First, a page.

John Worboys: CPS rejects calls to reassess 93 further allegations

Robert Booth
John Worboys’ victims are also asking for him to be banned from entering London when he is released. Photograph: Metropolitan Police/PA

The Crown Prosecution Service has rejected calls for it to review its decision not to prosecute the serial sex attacker John Worboys for further allegations of sexual assault.

The 60-year old black-cab driver is due to be released from prison at the end of this month after serving almost 10 years for drugging 12 women, sexually assaulting seven of them and raping one.

Lawyers for other alleged victims had asked for 93 other cases to be considered for prosecution by the CPS. Following the Parole Board’s decision to release Worboys, Richard Scorer at Slater and Gordon, which represented 11 of his victims in a successful civil claim, said: “Our clients were led to believe their attacker would not be walking free for many many years, so there was no point in prosecuting him for their allegations. This clearly has not happened and we are left with dozens of women fearing for their safety and feeling sorely let down by the very system that is meant to protect them.”


The Parole Board is able to assess the continued risk posed by prisoners based on psychiatrist and prison guard reports at Parole Board hearings that take place around once a year for each offender. Some of the hearings are oral, some of them written.

In November, a three-person panel of the Parole Board directed the release of Worboys, following an oral hearing. He will be released back into society under strict monitoring on a licence period of at least 10 years.

Parole Board hearings are held in private and reasons for release are not made public, although a consultation is to be launched on how the body shares its decision-making with the public.

The Parole Board is an independent body and its recommendation for Worboys’ release cannot be overturned by the Ministry of Justice.

There are examples of Parole Board decisions being challenged by judicial review in the courts, but only when the prisoner has been denied release.

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However, a spokesman for the CPS said: “Our decision-making was on the basis of all available evidence and there are no plans to review it. We would consider further charging advice in the event of matters being referred to us by police. If cases did not pass the evidential test there would have to be new evidence available that altered that assessment before they could be prosecuted. No cases can be prosecuted unless they pass the test in the code for crown prosecutors.”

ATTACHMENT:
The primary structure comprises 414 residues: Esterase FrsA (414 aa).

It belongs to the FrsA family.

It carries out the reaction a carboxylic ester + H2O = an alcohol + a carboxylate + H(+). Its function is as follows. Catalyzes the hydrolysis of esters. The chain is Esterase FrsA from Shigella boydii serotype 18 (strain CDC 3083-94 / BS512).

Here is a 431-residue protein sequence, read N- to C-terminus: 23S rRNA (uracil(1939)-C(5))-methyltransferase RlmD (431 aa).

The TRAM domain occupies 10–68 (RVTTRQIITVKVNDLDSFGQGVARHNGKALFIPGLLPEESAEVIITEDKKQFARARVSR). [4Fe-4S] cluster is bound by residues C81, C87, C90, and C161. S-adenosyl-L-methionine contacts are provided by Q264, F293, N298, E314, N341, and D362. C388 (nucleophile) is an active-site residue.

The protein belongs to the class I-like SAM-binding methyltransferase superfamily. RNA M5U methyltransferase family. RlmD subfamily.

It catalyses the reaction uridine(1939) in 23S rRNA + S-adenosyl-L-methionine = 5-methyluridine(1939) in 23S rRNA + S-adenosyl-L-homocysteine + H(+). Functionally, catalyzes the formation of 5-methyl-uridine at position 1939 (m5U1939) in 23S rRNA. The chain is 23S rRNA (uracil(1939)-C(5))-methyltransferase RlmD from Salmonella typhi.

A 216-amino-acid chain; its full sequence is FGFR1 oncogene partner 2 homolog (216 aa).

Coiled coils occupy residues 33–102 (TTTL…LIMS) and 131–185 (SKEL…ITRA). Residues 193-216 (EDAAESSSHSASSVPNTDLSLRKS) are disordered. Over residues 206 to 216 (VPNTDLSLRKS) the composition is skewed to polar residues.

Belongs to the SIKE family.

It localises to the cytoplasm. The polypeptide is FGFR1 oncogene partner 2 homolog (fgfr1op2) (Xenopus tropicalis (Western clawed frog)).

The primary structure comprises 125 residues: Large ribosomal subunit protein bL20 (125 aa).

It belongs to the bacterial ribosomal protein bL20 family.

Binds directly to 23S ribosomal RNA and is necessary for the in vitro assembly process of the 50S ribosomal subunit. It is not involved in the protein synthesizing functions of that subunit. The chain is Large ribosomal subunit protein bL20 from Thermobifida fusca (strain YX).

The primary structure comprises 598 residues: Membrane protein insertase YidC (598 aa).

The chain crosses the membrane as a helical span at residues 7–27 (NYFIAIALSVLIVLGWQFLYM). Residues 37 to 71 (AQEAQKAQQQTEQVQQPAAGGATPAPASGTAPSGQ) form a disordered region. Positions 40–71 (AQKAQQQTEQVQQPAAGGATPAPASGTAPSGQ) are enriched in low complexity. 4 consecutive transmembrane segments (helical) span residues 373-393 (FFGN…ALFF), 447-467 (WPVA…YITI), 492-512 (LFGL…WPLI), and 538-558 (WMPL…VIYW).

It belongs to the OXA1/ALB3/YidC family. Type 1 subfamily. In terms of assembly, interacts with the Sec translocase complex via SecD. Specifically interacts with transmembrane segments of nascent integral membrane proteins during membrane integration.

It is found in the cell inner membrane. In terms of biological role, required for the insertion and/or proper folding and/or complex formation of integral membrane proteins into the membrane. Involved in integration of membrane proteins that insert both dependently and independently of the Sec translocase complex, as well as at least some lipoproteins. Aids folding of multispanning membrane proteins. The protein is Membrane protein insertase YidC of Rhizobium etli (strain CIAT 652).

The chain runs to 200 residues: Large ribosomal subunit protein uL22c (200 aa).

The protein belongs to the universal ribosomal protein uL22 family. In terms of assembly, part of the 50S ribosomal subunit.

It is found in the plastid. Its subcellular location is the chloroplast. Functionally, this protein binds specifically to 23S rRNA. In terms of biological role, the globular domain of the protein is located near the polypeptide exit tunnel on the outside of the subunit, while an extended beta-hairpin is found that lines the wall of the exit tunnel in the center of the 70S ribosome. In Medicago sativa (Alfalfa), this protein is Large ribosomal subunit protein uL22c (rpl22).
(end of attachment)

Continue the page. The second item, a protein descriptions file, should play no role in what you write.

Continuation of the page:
It said earlier that during the police investigation intoWorboys, files relating to 83 separate complainants were referred to prosecutors. However, only 14 of those passed the “evidential test”.

It said: “Prior to trial, the cases of three further complainants were assessed to have passed the evidential test. However, by that stage it had been decided that there were sufficient counts on the indictment to enable the judge to impose an appropriate sentence in the event of conviction.”

Victims and alleged victims of Worboys are also asking for him to be banned from entering London when he is released. The terms of his licence are yet to be finalised.

One said it would be “a total scandal” if the previous claims against him were not looked at again.

“There are few things more difficult and upsetting than coming forward after being sexually assaulted or raped,” she said. “But when you do, then not to have your evidence taken into account, is much, much worse. What signal does that send? Unless these cases are reopened we can have no faith in the justice system.”

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